M. Schlegel, in whom Shakspeare has found one of his ablest commentators, and than whom indeed no person has better explained the nature of the dramatic art, regrets that Corneille did not follow the impulse of his own energetic mind, and purposely break through the unities, in his subsequent plays, as he had begun to do in the Spanish subject of the Cid. 'Je ne sais,' says he, 'quel sort malheureux detourna des presages aussi favorables.' That fate unquestionably was the national taste, and the state of society; the ascendancy of the court, and of courtly politeness: but, it may still be asked, how came those things to be so established in France, as to curtail the domain of tragedy, and to convert it, from a moving picture of the soul, into a measured imitation of art; delighting by rules not by feelings, and approved or condemned, not by the natural impulses which passion makes irresistible, but by laws which the chillingness of diminutive intellect has invented?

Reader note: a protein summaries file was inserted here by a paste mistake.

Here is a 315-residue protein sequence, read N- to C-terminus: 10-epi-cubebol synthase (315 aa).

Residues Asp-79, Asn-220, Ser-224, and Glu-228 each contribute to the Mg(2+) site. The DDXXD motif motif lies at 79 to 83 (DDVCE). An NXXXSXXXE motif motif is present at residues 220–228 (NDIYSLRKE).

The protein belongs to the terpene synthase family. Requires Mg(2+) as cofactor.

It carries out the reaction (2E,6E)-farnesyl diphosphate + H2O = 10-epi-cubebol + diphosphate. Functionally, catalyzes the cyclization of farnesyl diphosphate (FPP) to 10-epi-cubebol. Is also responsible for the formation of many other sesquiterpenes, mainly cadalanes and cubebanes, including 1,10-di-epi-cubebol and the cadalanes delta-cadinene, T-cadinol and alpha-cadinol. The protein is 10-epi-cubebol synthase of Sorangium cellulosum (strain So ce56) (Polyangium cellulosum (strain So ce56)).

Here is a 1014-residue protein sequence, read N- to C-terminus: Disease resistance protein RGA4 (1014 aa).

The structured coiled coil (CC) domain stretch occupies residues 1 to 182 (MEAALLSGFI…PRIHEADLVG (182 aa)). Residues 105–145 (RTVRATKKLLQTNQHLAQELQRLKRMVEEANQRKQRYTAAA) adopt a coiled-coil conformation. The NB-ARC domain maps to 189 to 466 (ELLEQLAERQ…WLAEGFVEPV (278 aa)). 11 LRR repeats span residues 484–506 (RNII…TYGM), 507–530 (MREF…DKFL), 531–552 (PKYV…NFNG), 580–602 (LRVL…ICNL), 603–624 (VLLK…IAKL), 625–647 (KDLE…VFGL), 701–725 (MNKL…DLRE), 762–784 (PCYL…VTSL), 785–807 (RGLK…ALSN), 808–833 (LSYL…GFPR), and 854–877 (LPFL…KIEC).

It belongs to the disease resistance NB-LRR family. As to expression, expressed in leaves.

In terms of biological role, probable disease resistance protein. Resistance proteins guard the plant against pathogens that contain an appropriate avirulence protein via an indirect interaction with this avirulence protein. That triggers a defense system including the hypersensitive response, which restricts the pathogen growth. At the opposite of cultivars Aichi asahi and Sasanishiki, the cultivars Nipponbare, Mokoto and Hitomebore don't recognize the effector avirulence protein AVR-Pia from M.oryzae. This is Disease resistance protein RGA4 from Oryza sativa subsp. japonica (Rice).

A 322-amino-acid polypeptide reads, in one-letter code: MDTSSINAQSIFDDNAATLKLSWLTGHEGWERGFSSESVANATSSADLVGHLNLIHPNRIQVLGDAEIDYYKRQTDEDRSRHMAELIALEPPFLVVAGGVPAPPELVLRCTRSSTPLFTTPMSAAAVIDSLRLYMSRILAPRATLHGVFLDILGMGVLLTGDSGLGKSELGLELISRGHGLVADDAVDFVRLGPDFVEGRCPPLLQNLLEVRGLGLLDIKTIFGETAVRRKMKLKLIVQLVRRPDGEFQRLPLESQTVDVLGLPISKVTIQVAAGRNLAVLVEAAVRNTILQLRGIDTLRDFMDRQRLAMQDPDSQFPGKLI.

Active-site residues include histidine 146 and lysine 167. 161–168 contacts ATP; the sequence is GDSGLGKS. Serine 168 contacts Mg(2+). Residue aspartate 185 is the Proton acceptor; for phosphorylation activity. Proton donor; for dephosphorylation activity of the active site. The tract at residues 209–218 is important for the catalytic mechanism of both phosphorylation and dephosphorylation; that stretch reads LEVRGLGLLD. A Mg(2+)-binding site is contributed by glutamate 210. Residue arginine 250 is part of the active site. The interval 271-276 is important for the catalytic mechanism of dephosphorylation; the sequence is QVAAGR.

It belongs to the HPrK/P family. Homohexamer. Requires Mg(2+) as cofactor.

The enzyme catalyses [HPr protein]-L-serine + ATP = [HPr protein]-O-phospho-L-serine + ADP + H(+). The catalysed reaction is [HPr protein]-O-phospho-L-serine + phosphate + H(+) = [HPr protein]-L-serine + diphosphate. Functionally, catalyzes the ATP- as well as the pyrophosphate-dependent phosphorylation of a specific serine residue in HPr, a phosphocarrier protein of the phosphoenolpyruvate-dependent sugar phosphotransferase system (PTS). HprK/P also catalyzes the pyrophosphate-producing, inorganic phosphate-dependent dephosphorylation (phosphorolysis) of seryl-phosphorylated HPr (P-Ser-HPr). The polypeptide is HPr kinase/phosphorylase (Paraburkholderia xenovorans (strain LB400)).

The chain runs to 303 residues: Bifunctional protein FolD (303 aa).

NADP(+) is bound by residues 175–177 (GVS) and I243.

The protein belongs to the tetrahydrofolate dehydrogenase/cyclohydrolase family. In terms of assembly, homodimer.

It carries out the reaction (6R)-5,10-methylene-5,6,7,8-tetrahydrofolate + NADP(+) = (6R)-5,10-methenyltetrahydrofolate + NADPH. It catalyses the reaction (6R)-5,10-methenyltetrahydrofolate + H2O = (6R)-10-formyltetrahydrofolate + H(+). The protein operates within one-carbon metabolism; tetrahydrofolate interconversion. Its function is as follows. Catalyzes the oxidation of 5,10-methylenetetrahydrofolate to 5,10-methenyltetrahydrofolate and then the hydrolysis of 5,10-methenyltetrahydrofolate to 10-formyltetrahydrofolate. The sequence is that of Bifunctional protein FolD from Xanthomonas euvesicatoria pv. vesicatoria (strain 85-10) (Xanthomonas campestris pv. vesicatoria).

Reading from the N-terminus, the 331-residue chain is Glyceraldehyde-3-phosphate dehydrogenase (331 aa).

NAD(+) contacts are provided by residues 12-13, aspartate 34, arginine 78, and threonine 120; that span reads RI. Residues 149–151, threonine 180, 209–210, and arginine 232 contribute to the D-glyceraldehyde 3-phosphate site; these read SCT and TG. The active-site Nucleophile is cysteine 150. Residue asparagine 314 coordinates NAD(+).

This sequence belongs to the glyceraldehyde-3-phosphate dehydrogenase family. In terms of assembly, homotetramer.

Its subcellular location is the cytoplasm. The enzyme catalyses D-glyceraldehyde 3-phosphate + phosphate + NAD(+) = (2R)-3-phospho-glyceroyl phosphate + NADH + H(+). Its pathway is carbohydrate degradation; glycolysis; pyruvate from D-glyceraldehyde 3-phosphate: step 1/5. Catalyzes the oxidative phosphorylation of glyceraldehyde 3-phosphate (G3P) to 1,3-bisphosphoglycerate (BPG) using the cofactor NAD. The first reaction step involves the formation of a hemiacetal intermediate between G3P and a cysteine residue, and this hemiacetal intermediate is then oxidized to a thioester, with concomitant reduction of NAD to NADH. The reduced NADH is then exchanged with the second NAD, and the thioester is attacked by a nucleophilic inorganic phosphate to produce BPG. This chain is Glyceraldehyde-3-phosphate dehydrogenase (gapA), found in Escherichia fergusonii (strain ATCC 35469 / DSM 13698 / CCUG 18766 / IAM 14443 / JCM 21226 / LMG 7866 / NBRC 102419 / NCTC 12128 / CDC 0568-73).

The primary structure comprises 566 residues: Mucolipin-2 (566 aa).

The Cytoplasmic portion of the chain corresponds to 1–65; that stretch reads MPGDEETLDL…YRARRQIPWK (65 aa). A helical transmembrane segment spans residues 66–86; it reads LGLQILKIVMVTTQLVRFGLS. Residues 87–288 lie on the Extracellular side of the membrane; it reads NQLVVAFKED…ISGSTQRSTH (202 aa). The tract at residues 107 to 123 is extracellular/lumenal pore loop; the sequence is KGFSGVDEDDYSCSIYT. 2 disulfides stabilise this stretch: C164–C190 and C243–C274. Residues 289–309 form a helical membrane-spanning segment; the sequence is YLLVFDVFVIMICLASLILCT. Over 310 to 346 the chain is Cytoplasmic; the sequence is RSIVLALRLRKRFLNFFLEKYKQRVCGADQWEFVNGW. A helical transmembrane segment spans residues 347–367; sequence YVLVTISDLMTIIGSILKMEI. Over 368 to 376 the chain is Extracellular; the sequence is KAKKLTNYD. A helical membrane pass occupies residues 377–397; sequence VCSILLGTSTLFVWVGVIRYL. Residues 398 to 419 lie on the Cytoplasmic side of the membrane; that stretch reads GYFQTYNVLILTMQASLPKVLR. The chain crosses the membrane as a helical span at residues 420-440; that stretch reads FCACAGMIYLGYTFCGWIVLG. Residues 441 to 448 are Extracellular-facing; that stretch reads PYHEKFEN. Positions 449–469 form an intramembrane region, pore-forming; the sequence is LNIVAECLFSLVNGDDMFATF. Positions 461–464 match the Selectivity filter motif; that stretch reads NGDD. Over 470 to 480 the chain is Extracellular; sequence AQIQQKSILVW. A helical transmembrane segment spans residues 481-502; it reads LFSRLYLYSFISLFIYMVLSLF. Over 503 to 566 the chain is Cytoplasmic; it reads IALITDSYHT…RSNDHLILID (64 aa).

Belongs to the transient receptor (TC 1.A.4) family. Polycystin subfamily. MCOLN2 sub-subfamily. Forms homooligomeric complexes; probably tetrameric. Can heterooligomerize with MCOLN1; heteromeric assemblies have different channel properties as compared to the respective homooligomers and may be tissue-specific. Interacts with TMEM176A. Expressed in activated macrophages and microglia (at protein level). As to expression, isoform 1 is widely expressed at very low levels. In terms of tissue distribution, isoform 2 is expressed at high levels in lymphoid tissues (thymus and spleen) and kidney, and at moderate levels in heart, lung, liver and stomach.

The national taste, the state of society, the ascendancy of the court, together with their influence over the domain of French tragedy, result entirely from the limited knowledge and appreciation of nature in general, and of human nature in particular, which the French have acquired. Man is not held in sufficient estimation in France, to be thought a worthy object of exclusive study; and all the acquaintance with him that is necessary in a court, is